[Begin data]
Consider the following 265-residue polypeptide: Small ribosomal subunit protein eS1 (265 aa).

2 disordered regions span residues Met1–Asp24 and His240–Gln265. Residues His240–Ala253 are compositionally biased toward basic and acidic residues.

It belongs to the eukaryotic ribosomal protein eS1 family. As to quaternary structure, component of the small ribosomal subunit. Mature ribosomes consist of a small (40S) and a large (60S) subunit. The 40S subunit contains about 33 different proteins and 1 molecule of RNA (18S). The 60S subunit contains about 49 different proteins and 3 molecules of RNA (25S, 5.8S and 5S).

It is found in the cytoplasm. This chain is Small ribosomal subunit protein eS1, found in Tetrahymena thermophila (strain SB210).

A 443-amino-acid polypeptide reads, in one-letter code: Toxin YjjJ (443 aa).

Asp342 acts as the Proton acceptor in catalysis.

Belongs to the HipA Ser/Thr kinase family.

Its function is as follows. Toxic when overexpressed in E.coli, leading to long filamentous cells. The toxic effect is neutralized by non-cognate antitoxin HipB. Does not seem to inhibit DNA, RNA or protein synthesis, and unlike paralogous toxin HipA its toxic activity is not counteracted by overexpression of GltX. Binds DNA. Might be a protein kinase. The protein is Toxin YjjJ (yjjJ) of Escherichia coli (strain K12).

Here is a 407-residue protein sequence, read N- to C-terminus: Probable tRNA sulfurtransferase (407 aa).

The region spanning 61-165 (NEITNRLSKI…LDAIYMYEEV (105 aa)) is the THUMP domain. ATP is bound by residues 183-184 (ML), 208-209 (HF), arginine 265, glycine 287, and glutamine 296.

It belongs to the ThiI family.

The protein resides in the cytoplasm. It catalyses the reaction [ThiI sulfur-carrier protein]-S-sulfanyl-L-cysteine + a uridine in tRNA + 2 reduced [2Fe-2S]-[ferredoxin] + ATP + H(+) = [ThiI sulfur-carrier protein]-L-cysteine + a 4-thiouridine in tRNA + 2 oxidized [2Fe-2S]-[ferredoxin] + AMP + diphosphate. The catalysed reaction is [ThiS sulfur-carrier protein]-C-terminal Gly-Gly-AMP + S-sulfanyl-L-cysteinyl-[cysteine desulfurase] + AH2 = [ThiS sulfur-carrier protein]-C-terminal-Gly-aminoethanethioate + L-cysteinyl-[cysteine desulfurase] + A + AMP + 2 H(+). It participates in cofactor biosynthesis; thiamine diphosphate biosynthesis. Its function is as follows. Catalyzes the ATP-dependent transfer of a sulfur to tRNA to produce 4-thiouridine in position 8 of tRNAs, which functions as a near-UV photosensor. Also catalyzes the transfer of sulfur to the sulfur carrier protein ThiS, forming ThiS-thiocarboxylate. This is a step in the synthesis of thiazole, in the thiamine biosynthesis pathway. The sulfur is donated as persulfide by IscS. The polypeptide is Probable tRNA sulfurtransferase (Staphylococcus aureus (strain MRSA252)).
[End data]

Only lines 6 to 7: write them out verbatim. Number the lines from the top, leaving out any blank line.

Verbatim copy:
Asp342 acts as the Proton acceptor in catalysis.

Belongs to the HipA Ser/Thr kinase family.